What to do when ASIC comes knocking: failure by liquidators to lodge public notifications and other

Articles Written by Joseph Scarcella (Partner), Jemaya Barlow (Special Counsel)

Key takeaways

In 2013 ASIC wrote to all liquidators to announce the commencement of an industry-wide project to test all registered liquidators’ compliance with the requirement to publish certain notices on ASIC’s “published notices website” and to lodge forms with ASIC. ASIC refers to this initiative as the “PNW Project”.

As a result of the PNW Project, ASIC had commenced at least five formal investigations or enforcement actions concerning liquidator conduct by the end of 2015 (see ASIC Report 479: ASIC regulation of registered liquidators). We are aware of several more investigations commenced in 2016.

Based on our experience, it appears that ASIC will foreshadow disciplinary action where it alleges to have identified, as a result of the PNW Project, systematic non-compliance with lodgement requirements by a liquidator. Such disciplinary action may include referral of the matter to the new committee to be established by ASIC (in replacement of the Companies Auditors and Liquidators Disciplinary Board or CALDB), and could ultimately result in suspension of a liquidator’s registration.  

Typically, the allegations made by ASIC include (among many others):

  • failure to lodge annual reports in lieu of holding a meeting of creditors pursuant to s508(1)(b)(ii) of the Corporations Act 2001 (Act);
  • failure to publish a notice on the published notices website advertising the holding of a meeting of a committee of inspection; and
  • failure to lodge reports pursuant to s533 of the Act.

In some limited circumstances, we have seen ASIC contend for what we consider to be a novel interpretation of the obligations of a liquidator to lodge or publish certain notices.

What should you do if you receive a letter from ASIC containing allegations of breach or threatened disciplinary action?

Urgently:

  • Consult other liquidators within your firm (including in other States) to ascertain whether they have also received similar letters from ASIC.
  • Review your files to determine whether each of ASIC’s allegations is accurate, and if so, whether there is any explanation for late lodgement or a failure to lodge.
  • Seek legal advice prior to responding to ASIC’s letter.

As soon as possible:

  • If allegations are made against more than one liquidator within your firm, collate and analyse the allegations made by ASIC against the firm as a whole. It is useful to prepare a spreadsheet listing (and grouping) the different types of allegations made by ASIC, the number of allegations, the liquidator against whom an allegation is made and an explanation for each failure.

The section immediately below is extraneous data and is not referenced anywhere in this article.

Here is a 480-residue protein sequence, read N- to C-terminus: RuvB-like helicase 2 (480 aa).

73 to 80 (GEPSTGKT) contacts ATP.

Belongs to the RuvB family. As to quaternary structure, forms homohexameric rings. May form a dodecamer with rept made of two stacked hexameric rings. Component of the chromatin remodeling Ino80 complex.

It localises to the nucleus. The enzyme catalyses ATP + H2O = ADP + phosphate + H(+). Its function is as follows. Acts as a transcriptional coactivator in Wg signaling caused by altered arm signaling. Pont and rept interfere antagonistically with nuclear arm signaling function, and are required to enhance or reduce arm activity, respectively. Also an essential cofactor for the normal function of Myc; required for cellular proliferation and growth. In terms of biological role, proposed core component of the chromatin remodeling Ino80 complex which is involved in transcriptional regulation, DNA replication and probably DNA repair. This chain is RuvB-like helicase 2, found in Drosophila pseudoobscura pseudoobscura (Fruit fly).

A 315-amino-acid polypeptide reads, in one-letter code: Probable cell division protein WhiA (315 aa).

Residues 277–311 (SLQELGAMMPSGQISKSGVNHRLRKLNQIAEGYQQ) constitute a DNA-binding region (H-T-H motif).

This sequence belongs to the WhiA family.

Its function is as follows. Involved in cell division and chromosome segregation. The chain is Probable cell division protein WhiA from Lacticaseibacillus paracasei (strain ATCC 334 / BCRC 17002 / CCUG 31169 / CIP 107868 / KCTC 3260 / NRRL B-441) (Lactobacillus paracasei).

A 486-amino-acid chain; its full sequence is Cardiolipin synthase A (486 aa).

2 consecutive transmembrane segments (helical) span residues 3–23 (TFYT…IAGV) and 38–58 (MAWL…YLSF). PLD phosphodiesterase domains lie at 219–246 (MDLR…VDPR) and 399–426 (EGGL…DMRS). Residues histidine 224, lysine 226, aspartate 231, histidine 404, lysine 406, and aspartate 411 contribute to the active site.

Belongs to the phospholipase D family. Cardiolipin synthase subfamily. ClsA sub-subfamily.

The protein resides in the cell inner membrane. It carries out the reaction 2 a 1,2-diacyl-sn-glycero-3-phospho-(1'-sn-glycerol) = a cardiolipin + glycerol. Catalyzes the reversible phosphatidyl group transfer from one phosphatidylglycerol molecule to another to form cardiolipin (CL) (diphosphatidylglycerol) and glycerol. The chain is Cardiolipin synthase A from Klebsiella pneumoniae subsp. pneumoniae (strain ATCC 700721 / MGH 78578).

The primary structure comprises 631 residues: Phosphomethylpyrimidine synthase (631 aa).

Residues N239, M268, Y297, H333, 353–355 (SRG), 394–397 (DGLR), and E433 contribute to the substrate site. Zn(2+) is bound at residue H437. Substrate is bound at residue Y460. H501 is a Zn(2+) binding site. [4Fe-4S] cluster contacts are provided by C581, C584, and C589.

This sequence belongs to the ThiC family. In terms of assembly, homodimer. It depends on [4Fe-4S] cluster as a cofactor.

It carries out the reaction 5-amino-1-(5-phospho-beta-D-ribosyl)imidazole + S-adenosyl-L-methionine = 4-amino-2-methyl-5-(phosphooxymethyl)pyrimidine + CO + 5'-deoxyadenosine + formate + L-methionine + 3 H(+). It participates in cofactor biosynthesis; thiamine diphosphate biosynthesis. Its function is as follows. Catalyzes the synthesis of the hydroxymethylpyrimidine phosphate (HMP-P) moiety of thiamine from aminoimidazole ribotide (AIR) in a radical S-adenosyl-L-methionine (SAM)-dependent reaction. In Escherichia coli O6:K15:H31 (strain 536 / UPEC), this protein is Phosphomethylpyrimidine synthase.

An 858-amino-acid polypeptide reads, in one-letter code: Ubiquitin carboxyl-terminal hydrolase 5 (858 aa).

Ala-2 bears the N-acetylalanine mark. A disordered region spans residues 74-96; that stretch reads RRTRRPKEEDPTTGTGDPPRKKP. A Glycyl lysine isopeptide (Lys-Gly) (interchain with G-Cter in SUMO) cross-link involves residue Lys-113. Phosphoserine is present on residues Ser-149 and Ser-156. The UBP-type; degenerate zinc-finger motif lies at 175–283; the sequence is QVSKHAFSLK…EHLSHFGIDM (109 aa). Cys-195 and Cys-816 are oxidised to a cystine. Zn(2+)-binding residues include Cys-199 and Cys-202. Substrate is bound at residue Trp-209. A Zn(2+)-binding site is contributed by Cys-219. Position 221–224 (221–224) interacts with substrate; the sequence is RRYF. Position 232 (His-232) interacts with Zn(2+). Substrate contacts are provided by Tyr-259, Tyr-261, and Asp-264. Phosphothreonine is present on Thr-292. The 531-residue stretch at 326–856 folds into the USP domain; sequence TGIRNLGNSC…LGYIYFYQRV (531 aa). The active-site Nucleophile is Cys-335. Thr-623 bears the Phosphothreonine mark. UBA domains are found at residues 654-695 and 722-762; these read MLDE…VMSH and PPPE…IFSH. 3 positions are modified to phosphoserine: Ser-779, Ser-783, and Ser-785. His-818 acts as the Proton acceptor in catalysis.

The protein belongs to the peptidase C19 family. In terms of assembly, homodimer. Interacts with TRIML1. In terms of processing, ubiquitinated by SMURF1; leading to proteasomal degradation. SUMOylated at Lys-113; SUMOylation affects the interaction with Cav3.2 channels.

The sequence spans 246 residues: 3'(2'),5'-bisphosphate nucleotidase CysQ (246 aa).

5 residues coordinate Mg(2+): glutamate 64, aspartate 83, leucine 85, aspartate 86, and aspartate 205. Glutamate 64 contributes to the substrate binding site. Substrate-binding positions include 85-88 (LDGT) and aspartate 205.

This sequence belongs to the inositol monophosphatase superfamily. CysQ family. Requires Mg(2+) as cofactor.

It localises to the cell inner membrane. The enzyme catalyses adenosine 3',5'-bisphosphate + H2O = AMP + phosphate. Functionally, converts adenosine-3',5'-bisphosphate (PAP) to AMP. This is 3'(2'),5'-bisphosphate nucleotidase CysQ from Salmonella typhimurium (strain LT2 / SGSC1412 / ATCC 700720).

• Take steps to remedy any identified non-compliance (for example by making publications, holding meetings, or seeking ratification or approvals where appropriate from creditors or COIs).
  • Consider, together with your lawyer, the appointment of an independent accounting/regulatory expert. That expert should be experienced in dealing with ASIC investigations of this nature, and have the skills to conduct an inquiry into your (or your firms’) training, practices, systems, and procedures in order to advise you as to their adequacy or otherwise. That expert should also be able to provide advice as to the steps necessary to be taken to strengthen any flawed systems or procedures.
  • Understand and consider the outcome ASIC is seeking. If undertakings are sought, understand how they will be used by ASIC (in particular, whether and how they will be published or publicised) and consider the impact of any negative press on current and future appointments.

Having taken the steps outlined above, you will be well-equipped to engage in discussions with ASIC.

Important Disclaimer: The material contained in this article is comment of a general nature only and is not and nor is it intended to be advice on any specific professional matter. In that the effectiveness or accuracy of any professional advice depends upon the particular circumstances of each case, neither the firm nor any individual author accepts any responsibility whatsoever for any acts or omissions resulting from reliance upon the content of any articles. Before acting on the basis of any material contained in this publication, we recommend that you consult your professional adviser. Liability limited by a scheme approved under Professional Standards Legislation (Australia-wide except in Tasmania).

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